January 15, 2009
by Andrew Joseph, Features Editor
Changing with the times has rarely been a more critical requirement for staying in the manufacturing business these days—especially with the wheels appearing to be coming off the North American automotive industry at the speed of light.
Fortunately for folks at the Burlington, Ont.-based Tech-Con Automation Incorporated—an automated material handling and robotic systems integrator whose past work for the likes of General Motors, Ford, Johnson Controls and Honda of Canada Manufacturing has fueled a decade of solid business growth—the company’s management saw warning signs early enough to start shifting its focus to other, more promising industrial sectors such as packaging.
“By no means are we saying that the auto industry has disappeared,” says Tech-Con’s president and chief operating officer Casey DiBattista, “but it certainly presents significant challenges to its supplier base, especially with North America’s Big Three car manufacturers now looking for financial assistance from all levels of government.”
Having joined Tech-Con just over two years ago, “It was shortly after my arrival that I recommended we diversify our custom systems to the packaging industry and other non-automotive sectors,” DiBattista recalls. “This initiative has already paid dividends for the company, as we’ve been able to increase our bookings and revenues.”
Located at a lively, 40,000-square-foot facility in an upscale southwestern Ontario city an hour’s drive west of Toronto, the 50-employee company markets itself as one-shot source for complete automation solutions, according to DiBattista.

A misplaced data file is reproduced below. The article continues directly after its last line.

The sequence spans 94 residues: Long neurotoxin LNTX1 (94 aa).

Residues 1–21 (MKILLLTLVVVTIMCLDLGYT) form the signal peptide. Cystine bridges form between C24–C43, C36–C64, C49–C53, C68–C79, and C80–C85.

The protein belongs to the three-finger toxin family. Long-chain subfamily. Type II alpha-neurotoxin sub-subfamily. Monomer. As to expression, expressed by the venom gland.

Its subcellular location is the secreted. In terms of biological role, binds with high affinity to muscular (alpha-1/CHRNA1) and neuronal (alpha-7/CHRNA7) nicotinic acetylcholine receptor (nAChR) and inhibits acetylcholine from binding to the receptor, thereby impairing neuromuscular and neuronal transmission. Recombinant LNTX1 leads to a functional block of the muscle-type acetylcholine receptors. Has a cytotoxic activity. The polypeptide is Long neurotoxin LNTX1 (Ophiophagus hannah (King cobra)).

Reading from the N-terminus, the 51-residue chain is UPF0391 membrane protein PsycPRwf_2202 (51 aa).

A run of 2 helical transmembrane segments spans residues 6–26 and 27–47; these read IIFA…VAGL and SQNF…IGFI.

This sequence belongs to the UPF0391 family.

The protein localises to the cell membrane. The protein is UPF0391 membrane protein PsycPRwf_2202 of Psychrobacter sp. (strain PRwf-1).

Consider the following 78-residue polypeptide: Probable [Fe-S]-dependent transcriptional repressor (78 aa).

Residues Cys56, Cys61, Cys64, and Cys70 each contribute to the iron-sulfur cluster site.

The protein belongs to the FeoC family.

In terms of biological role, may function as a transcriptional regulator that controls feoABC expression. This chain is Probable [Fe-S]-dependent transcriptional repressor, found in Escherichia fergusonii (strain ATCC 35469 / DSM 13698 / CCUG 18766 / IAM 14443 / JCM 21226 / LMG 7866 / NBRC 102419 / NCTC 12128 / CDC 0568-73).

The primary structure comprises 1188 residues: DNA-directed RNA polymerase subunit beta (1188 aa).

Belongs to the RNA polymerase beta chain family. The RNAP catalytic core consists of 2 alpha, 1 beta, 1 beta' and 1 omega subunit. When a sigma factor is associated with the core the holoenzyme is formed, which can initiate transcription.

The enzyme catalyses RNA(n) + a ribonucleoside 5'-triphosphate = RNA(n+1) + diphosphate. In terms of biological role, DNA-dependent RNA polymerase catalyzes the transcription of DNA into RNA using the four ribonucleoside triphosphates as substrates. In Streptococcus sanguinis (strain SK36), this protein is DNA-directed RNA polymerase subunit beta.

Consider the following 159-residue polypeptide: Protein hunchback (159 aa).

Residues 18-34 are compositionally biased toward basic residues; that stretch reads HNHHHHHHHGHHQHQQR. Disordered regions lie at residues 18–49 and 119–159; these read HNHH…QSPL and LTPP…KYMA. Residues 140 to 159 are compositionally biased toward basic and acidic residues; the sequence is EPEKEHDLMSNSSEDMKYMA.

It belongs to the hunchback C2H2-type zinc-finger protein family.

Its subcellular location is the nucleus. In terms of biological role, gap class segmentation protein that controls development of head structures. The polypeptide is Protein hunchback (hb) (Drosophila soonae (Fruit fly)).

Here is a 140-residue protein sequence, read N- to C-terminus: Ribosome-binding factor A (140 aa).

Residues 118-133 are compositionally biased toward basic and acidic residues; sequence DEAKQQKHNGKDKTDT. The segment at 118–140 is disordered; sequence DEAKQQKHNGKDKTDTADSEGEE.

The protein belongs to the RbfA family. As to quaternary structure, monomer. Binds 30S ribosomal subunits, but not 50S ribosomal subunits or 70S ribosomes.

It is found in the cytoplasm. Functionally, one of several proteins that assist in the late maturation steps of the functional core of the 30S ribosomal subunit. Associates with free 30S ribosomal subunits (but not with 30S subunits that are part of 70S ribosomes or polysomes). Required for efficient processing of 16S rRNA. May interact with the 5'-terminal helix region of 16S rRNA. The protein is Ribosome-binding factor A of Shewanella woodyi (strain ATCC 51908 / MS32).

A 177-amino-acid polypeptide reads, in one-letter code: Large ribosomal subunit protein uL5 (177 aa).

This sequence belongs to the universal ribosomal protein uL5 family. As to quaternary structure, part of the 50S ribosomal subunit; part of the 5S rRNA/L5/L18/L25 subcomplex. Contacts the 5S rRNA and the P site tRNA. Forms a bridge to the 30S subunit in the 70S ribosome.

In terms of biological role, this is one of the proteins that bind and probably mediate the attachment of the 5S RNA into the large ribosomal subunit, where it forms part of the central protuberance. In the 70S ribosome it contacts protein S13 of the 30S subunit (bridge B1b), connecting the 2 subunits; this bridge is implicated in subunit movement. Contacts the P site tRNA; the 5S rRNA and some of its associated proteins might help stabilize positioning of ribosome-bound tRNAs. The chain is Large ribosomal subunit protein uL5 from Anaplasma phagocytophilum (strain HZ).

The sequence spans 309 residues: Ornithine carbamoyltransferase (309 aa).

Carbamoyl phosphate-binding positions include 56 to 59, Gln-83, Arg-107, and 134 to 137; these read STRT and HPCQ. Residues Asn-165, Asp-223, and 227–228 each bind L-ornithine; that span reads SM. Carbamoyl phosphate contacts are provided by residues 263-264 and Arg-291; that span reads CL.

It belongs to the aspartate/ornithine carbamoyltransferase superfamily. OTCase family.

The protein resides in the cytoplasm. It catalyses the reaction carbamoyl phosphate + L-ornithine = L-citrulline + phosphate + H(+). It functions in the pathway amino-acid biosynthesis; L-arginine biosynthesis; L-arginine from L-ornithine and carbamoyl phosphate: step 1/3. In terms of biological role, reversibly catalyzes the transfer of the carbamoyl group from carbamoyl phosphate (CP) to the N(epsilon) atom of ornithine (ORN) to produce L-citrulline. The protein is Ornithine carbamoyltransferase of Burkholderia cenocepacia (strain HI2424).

With its own manufacturing activities centered on designing automated material handling and industrial assembly systems, the company has acquired a lot of expertise in the area of programming and integrating industrial robots from some of Canada’s leading robot suppliers—including Yaskawa Motoman Canada Ltd., FANUC Robotics Canada, Ltd. and ABB Canada.
“Although we don’t manufacture the robots, we do manufacture the customized grippers on each servo robot,” says DiBattista, pointing out that Tech-Con’s standard pneumatic grippers developed for the packaging industry can handle cartons up to 32×16-inches with eight three-inch suction cups that are grouped in two zones of four cups each, with each zone able to operate independently.
“Depending on how porous the surface is, our end-of-arm tool is able to lift up to 100 pounds per zone,” says DiBattista.
“One of the unique features on our system is contained within the frame—the integral support frame has spaces specifically designed for forklift tines to allow the whole robot system to be picked up for redeployment in other parts of a facility,” notes DiBattista.
DiBattista says he’s been pleased with the success Tech-Con has had in diversifying its client base, citing major food multinationals such as Minute Maid, Rich Foods, McCain’s and Unilever, as well as leading pharma producers like Apotex, GenPharm and Biovail, as some of the newer clients looking to automate their packaging operations further.